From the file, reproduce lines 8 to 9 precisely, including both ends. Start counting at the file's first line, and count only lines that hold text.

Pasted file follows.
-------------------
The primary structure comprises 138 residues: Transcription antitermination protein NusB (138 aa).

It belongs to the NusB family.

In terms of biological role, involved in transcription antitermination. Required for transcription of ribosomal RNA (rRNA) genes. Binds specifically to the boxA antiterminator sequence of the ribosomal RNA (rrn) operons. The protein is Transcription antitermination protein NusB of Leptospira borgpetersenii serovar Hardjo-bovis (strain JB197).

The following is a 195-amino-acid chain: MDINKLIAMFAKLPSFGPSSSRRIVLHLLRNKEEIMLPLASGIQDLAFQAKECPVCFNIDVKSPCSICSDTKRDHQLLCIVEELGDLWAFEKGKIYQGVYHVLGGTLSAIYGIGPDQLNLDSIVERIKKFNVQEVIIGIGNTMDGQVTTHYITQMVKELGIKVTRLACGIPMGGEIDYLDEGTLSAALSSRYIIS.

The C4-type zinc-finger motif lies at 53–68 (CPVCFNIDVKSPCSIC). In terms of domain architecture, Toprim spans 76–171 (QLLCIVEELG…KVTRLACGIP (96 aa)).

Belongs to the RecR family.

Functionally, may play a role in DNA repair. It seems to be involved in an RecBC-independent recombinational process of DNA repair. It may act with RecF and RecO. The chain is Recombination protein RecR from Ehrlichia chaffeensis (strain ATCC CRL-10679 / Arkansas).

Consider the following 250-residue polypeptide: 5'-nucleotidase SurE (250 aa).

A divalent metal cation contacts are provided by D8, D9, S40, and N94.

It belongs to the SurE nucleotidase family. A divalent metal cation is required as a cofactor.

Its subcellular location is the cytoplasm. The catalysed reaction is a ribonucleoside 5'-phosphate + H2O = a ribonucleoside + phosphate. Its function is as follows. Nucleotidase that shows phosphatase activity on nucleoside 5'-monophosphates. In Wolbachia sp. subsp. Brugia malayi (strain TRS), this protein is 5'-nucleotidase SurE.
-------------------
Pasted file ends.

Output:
Consider the following 250-residue polypeptide: 5'-nucleotidase SurE (250 aa).

A divalent metal cation contacts are provided by D8, D9, S40, and N94.